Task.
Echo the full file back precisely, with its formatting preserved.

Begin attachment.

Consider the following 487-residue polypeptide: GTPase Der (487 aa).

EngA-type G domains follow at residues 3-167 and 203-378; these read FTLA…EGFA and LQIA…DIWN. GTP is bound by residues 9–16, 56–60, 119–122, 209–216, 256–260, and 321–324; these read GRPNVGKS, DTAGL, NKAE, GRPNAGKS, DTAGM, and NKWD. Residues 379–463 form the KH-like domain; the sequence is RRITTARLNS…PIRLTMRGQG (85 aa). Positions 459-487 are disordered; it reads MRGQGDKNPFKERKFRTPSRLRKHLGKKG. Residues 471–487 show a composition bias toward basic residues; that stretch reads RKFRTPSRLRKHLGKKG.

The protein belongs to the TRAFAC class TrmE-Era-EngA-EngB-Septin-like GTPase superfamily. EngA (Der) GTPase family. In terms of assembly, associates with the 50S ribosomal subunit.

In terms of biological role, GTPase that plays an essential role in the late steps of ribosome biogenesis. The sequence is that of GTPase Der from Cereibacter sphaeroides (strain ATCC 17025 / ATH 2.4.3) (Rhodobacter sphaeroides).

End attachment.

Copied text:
Consider the following 487-residue polypeptide: GTPase Der (487 aa).

EngA-type G domains follow at residues 3-167 and 203-378; these read FTLA…EGFA and LQIA…DIWN. GTP is bound by residues 9–16, 56–60, 119–122, 209–216, 256–260, and 321–324; these read GRPNVGKS, DTAGL, NKAE, GRPNAGKS, DTAGM, and NKWD. Residues 379–463 form the KH-like domain; the sequence is RRITTARLNS…PIRLTMRGQG (85 aa). Positions 459-487 are disordered; it reads MRGQGDKNPFKERKFRTPSRLRKHLGKKG. Residues 471–487 show a composition bias toward basic residues; that stretch reads RKFRTPSRLRKHLGKKG.

The protein belongs to the TRAFAC class TrmE-Era-EngA-EngB-Septin-like GTPase superfamily. EngA (Der) GTPase family. In terms of assembly, associates with the 50S ribosomal subunit.

In terms of biological role, GTPase that plays an essential role in the late steps of ribosome biogenesis. The sequence is that of GTPase Der from Cereibacter sphaeroides (strain ATCC 17025 / ATH 2.4.3) (Rhodobacter sphaeroides).